Trying to land a record deal of a different sort

Musician hopes to make `Guinness' book for fastest U.S. tour

August 22, 2002|By Alexa James | Alexa James,SUN STAFF

Folk-rocker Lis Harvey was one day into the road trip of a lifetime, all 50 states in 61 days, and her station wagon had already had enough.

A tire was flat, the struts were shot and the air conditioner died.

Hey, if it was going to be easy, it wouldn't be a world record.

These days, Harvey, 24, is rolling toward her Maryland stop - where she'll really appreciate the air conditioning - behind the wheel of a borrowed car. It's a token of true friendship (Harvey warned her buddy the trip could cover 20,000 miles). And there's no time to waste. The clock is ticking.

Oh, and if she gets a speeding ticket, the entire mission self-destructs.

"Yesterday was my last day off for 23 days," Harvey said Tuesday from New York, her seventh state. "There's no turning back now."

She's a week into her bid for a place in the Guinness World Records. And except for two necessary flights, to Hawaii and Alaska, she is driving the entire route. If she succeeds, she will become the fastest touring female musician on Earth. No woman currently holds the record.

The only artist loco enough to attempt a state-a-day pace was bad-to the-bone George Thorogood, who played 50 states in 50 days about 20 years ago. But Thorogood and the Destroyers sometimes doubled up on gigs, hitting two states on the same day. Harvey will perform only once a day, even though venues in Delaware and New Jersey snuggle alluringly close to Pennsylvania and Maryland.

Saturday night, "The 50 State Tour" stops in Annapolis at the Middleton Tavern, 2 Market St., where the singer-songwriter opens for the Kevin Kline Band. Maryland will be Harvey's 11th state.

The tour has been on the drawing board for more than a year. "It started out as a hoot," she said. "I don't know if you were one of those fourth-graders who loved the Guinness book of world records." Fascinated by the woman with the longest fingernails and the world's fattest man, Harvey started brainstorming.

"I'm not going to make it for the longest hair, and I probably don't have the calf muscle strength to jump on a pogo stick," she said. Instead, the 5-foot-2 guitar player from Madison, Wis., released a live album, Topography, and instigated a promotional tour.

"I had this really strong set of songs that I didn't have time to go into a studio and record," said Harvey. She compiled 13 tracks from shows at the University of Alaska, Madison and Portsmouth, N.H. Topography, produced with the help of her first guitar teacher and mentor, Duncan Watts, is her sophomore album and a debut from her own Erlendahle Records.

But the tour and the album are about more than headlines and records. Harvey's journey is one of self-exploration. She is the travel agent, the secretary and driver for most of the journey. Her boyfriend of more than four years doubled as tour manager for the first few days, but now he's back in Madison working as a physical chemist.

In New York, Harvey is holed up with Elanit Kayne, a friend she met at a summer art program for high school students at Carnegie Mellon University in Pittsburgh. They eventually attended college together at Carnegie Mellon, where Harvey majored in creative writing.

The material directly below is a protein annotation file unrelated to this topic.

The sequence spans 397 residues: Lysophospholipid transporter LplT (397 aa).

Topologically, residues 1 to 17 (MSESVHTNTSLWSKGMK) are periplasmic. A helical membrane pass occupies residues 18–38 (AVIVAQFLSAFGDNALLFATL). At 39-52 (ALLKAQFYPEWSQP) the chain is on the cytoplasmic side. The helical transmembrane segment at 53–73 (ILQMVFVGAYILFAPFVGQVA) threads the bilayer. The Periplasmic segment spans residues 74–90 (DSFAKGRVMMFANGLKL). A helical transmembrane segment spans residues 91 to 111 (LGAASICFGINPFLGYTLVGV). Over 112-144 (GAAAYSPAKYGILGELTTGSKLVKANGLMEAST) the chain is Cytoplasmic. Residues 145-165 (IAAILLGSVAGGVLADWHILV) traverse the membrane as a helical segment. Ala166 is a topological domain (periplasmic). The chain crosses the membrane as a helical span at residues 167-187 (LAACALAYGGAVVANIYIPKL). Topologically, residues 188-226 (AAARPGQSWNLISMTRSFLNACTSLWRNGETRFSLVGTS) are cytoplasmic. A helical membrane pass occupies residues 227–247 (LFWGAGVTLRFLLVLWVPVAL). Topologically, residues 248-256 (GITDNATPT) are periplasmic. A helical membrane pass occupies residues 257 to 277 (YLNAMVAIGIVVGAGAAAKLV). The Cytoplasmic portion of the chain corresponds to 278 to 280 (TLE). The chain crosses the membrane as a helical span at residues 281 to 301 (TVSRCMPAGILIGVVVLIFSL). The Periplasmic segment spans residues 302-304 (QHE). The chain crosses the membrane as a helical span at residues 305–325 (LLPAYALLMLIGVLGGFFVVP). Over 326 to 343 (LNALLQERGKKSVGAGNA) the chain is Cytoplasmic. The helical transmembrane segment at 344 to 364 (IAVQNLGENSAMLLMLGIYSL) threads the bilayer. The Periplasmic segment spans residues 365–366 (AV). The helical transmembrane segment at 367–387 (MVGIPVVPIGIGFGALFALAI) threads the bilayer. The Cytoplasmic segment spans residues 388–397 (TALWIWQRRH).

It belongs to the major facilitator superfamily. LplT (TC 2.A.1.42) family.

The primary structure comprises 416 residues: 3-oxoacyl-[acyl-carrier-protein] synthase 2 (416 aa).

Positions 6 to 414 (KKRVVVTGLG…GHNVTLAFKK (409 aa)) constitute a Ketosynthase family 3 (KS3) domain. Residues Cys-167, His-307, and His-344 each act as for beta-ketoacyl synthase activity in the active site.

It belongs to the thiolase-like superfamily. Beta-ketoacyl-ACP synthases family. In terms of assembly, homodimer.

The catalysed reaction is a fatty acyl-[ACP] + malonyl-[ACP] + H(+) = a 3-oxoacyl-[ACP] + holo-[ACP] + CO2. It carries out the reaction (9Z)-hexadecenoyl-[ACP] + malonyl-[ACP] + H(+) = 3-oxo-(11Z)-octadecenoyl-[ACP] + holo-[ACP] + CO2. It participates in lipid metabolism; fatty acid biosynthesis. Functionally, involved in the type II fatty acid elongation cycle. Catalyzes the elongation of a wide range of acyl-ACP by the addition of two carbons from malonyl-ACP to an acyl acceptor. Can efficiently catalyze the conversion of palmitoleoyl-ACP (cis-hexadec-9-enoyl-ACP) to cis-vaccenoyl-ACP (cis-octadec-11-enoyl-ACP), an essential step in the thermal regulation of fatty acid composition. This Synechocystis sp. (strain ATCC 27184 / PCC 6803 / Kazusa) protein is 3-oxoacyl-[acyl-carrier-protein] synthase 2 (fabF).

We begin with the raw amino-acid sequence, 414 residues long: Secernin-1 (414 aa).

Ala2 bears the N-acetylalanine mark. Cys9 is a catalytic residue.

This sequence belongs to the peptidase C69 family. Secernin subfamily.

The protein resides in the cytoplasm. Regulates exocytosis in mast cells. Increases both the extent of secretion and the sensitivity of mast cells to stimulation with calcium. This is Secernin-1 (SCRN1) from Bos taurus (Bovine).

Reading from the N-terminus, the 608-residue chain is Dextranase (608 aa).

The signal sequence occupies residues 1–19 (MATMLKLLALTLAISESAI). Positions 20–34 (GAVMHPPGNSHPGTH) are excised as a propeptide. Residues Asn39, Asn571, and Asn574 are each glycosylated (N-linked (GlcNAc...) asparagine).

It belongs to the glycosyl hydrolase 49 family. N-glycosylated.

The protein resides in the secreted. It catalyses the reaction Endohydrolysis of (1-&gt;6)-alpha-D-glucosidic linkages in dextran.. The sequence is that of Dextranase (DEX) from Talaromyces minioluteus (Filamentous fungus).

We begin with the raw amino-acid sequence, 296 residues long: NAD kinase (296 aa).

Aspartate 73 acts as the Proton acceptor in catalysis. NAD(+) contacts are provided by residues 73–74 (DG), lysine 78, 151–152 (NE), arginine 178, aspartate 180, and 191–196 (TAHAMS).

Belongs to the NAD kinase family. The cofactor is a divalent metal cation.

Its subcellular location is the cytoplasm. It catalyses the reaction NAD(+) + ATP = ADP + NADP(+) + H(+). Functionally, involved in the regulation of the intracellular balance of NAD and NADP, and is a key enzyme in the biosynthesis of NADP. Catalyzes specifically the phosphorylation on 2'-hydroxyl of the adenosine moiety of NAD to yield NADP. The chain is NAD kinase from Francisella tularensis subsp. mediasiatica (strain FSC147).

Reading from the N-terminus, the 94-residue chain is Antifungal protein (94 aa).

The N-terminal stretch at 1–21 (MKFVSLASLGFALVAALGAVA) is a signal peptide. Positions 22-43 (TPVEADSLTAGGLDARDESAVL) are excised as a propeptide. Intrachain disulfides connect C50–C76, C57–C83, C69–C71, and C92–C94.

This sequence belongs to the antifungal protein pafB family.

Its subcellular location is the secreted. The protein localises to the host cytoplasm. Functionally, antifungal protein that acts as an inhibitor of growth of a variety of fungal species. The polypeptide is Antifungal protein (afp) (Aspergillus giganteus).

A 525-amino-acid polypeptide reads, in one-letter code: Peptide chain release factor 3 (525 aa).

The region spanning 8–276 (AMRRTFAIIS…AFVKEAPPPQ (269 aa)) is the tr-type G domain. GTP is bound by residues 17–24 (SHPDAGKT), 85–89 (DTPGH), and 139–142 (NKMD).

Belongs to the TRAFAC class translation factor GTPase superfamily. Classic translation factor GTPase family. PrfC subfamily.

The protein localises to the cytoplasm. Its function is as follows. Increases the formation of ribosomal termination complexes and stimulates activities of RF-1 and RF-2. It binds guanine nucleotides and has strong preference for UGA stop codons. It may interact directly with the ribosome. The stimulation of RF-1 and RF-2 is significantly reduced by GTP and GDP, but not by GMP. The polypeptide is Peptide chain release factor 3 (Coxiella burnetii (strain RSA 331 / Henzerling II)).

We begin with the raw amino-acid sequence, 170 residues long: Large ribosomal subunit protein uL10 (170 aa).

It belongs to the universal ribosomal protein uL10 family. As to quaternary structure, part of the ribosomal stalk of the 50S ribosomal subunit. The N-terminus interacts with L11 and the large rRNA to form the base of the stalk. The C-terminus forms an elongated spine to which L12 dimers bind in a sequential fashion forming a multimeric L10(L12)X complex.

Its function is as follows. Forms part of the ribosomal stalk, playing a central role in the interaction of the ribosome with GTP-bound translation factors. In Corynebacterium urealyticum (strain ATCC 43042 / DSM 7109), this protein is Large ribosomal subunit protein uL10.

Kayne is amazed by Harvey's endurance. "I meditate; I take my time," Kayne said. "She's like vroom, vroooooom! She's beyond human. She's like this fierce little ball of energy. Maybe she becomes one with the car."

Other stops on the tour include the Cowgirl Hall of Fame in Santa Fe and the Salt Lake City Cup of Joe. She'll also drop by the Barking Spider in Cleveland, Ohio, and Sweet Melissa's in Laramie, Wyo. Harvey plays her 25th state, Michigan, on Sept. 9, her 25th birthday. Even though house concerts and back yards are popular in today's folk scene, Guinness insists on a venue with a minimum capacity of 100 that legally features music acts.

As if the travel and performance schedules aren't enough, running for a world record includes a strict set of guidelines.

"There's a lot of stuff to remember to collect for Guinness," Harvey said, "like signatures and ticket stubs and people's statements, pictures, clippings from papers. I can't even get a speeding ticket."

Harvey is also recording an online journal at www.lisharvey. com and phoning daily updates to XM Satellite Radio. She's just realized that she needs to find out where she can legally chat on her cell phone. It's illegal in New York to talk and drive.

Harvey's also trying to avoid fast food.

"You're driving along. You pass Taco Bell. You remember how good the seven-layer burrito is, and you try not to stop. And you promise yourself, next time," she said. "Food on the road is a constant battle."

Before the trip, she stocked up on Slim Fast. For Harvey, it's not about weight loss, but finding a cheaper, healthier alternative to her Achilles heel - milkshakes.

Harvey said the most difficult part of the road trip has been curbing post-show socializing.

"Alcohol is, unfortunately, pretty much out," she said. "I've had a lot of people ... ask me, can I have dinner with them or meet them for drinks, but I can't go out for drinks. ... Not only does it dry out your instrument vocally, but it robs you of [a good night's rest]." "Having to say no is my least favorite thing to do."

The payoff for Harvey's self-control and stamina?

"Just playing," she said. "Performing is the best part. It's the cream on the top of the milk."

50 State Tour

What: Folk singer-songwriter Lis Harvey with the Kevin Kline Band

Where: The Middleton Tavern, 2 Market St., Annapolis

When: 10 p.m. Saturday night

Admission: Free

Call: 410-263-3323

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